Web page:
Fr. Deighan also noted that the priests are “swamped” with confessions, which is always a great sign of sincere and ardent faith. St. Kevin’s being the only parish in the city that offers confessions on Sundays—the most convenient time for out-of-towners—two priests hear confessions on Sunday morning. (During Mass, if necessary!)
It’s Like “Meeting This Wonderful Bride”
With the decline of authentic Catholicism in Ireland, Fr. Deighan explained that people of faith are simply going to have to unite and build up strong communities of faith again.
He says that this is what is happening at St. Kevin’s, with the traditional Mass as the rallying point. He then went on to explain why the young congregation of St. Kevin’s—and he himself—find it so attractive.
“[The Latin Mass] just is such a wonderful vehicle for evangelization,” he said, “spreading the Faith, while not appearing to do so at all, but it just draws people like a magnet, young people, and they’re fascinated by it. And it’s genuine, it’s not a superficial thing, they keep coming back. They’ll spend an hour and half at Mass and they’ll go to Confession. This would not be happening if it wasn’t the traditional Mass.”
“As a boy myself when I was sixteen I saw the old Mass and immediately I was in love,” he said. “So I know the experience that young people have, I had it myself— and I continue to have it, actually!”
Then he said the most beautiful thing I’d ever heard a priest say about celebrating the Mass.
“Obviously Mass is always Mass, but with the old Mass you go out with a joy, that you’re meeting this wonderful bride, again, for the first time.”
These words were especially poignant coming from an experienced parish priest who had been ordained for three decades and was far past the honeymoon phase of his spiritual marriage to the Church. For him, this truly was “beauty ever ancient, ever new,” as St. Augustine named it—it was a love that never grew old, even in the battle-worn trenches of post-Catholic Ireland.
Only later did I connect Fr. Deighan’s words to the opening words of the priest in the Latin Mass—the first phrase of the preparatory psalm that is said as the priest stands before the altar:
Introibo ad altare Dei—ad Deum qui laetificat juventutem meam.
I will go in to the altar of God—to God who giveth joy to my youth.
Until We Meet Again
As we finished our conversation in the presbytery of St. Kevin’s, Fr. Deighan gave me a little booklet containing a novena to St. Philip Neri penned by St. John Henry Newman. Each day of the novena—which is prayed leading up to St. Philip’s May 26th feast day—contained an in-depth meditation on some aspect of St. Philip’s life and spirituality.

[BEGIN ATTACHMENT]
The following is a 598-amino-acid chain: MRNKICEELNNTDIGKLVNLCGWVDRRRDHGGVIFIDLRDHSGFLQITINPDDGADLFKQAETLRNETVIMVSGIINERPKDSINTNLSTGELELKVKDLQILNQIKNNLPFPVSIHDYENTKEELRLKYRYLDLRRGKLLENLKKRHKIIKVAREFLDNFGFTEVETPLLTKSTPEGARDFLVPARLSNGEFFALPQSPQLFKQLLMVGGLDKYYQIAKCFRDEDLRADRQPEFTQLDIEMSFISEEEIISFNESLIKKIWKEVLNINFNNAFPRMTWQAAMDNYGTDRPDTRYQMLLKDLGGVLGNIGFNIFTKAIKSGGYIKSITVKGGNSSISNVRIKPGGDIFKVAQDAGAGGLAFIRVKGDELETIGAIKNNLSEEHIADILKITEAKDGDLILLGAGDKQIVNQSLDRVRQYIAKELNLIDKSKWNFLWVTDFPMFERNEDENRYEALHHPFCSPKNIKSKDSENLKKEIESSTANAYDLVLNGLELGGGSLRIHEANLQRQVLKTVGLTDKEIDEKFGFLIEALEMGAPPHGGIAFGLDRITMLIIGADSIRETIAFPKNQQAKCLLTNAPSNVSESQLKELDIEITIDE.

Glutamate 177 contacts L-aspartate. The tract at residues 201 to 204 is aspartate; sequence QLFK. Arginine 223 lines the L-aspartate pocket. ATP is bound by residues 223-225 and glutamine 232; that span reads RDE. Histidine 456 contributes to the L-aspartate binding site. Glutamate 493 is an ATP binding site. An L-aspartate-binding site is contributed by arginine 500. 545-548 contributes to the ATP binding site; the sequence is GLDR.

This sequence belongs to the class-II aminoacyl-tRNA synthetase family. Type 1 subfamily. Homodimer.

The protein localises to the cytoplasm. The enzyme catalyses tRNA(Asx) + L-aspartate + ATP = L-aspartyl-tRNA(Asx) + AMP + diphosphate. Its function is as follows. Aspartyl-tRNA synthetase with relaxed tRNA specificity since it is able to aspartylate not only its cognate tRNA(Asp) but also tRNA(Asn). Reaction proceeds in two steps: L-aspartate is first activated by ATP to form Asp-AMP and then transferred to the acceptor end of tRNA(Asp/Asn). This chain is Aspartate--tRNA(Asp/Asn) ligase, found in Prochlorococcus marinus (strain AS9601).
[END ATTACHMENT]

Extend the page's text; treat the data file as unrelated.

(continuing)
I didn’t know it at that point in my trip, but I would meet the Oratorians again in short order. In fact, they would figure prominently into my entire trip. I had only planned to visit one Oratory, but by the time I left the UK a fortnight later, Providence had guided me to three.
Their striking spirituality—contained in the novena book I now carried with me— would gradually make a deep impact on me as I explored the sacred sites of the United Kingdom. It would occur to me, in time, how well-suited they were to the challenges of modern Britain and Ireland: their stability; their immovable, beautiful churches; their ordinariness; their steadiness; the peace that radiated from them; the indissoluble connection to St. John Henry Newman that gave them an irrevocable place in these British Isles.
We’ll talk more about the Oratorians as we meet them later on in our exploration of Catholic England and Wales.
For now, let’s say a proper goodbye to Dublin.
The Fire of Ancient Faith
Before I left to explore the city for the rest of the day and catch an evening flight to Manchester, I took a good wander around St. Kevin’s, admiring its glorious interior and taking copious pictures for you, our readers.
It’s every bit as beautiful as you’d think an 1872 neo-Gothic Catholic church should be in Ireland.
Its apse is clothed in delicate brocade of blue, red, and royal gold, its rear wall painted in vivid green. The ornate reredos (the backdrop to the high altar) rises into a spire that points from the golden tabernacle up to the stained glass image of the Crucified. This vertical draw continues upward to the celestial point of the window and of the Gothic ribbing in the apse.
The reredos extends from side to side, sheltering two ranks of angels keeping vigil near their Lord. Beautifully-wrought stone statues of St. Michael the Archangel and his compatriot St. Gabriel guard the entrance to the sanctuary.
Side altars offer a place of prayer and rest for the faithful who come to light candles there. From the right altar, portraits of St. Philip Neri and St. John Henry Newman gaze peacefully outward, guarding with their prayers and intercession this place under their particular patronage.
A traditionally-styled pulpit rises in the midst of the pews, complete with a staircase and a dark wooden canopy. Sunlight filters in through the colorful windows. A great pipe organ presides over the choir loft.
It is a place that is “ancient but new,” one that breathes a continuing, flourishing life.
And life it has.
Life Himself is there inside the tabernacle, quiet and unnoticeable if you didn’t know He was present. The world rushes around outside, forgetful of its Catholic roots, long history of faith, and the Divine Resident of its failing churches.
But things are different here.
Something is happening here.
Here, in this place, the steady, simple work of a remarkable community is having its effect. Here, the Lord is loved, adored, reverenced, and received. In this sacred structure, life flows from its Divine Heart—Christ Himself—in the tabernacle outward into His Members, into loving souls who peacefully and joyfully tend the fires of an ancient faith.
Continue, my friends, and may you set all of Ireland aflame. +